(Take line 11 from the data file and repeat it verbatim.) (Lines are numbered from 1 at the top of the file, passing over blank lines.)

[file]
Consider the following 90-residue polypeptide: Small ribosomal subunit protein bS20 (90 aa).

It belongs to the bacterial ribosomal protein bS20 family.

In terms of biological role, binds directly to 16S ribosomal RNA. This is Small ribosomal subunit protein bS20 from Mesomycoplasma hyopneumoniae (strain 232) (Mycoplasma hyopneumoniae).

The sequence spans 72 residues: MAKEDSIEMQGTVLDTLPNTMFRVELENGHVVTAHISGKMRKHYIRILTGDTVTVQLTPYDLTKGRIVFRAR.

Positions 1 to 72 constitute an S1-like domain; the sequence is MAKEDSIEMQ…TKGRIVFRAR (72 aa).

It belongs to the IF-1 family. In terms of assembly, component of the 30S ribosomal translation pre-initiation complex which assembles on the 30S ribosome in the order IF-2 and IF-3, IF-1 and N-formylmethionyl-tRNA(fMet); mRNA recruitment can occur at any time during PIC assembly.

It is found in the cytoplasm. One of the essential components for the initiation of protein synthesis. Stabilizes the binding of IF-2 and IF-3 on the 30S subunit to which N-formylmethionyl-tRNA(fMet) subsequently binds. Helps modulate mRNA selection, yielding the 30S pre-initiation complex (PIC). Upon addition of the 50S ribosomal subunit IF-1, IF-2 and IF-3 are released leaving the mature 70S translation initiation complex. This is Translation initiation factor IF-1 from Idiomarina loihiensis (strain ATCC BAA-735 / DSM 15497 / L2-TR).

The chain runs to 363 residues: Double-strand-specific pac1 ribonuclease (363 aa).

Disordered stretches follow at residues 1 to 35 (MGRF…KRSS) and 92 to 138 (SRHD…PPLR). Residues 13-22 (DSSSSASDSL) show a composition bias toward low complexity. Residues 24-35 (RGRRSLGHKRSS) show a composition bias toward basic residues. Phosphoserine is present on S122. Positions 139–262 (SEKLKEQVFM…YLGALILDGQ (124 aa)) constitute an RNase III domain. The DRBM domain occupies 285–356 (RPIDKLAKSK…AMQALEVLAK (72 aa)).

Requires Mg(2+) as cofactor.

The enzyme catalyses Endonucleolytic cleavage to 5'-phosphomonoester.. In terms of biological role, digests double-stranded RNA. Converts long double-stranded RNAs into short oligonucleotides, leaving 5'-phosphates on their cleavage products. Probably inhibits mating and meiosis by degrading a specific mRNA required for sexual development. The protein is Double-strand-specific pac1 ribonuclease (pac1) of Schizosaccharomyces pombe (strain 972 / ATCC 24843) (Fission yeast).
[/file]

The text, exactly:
The enzyme catalyses Endonucleolytic cleavage to 5'-phosphomonoester.. In terms of biological role, digests double-stranded RNA. Converts long double-stranded RNAs into short oligonucleotides, leaving 5'-phosphates on their cleavage products. Probably inhibits mating and meiosis by degrading a specific mRNA required for sexual development. The protein is Double-strand-specific pac1 ribonuclease (pac1) of Schizosaccharomyces pombe (strain 972 / ATCC 24843) (Fission yeast).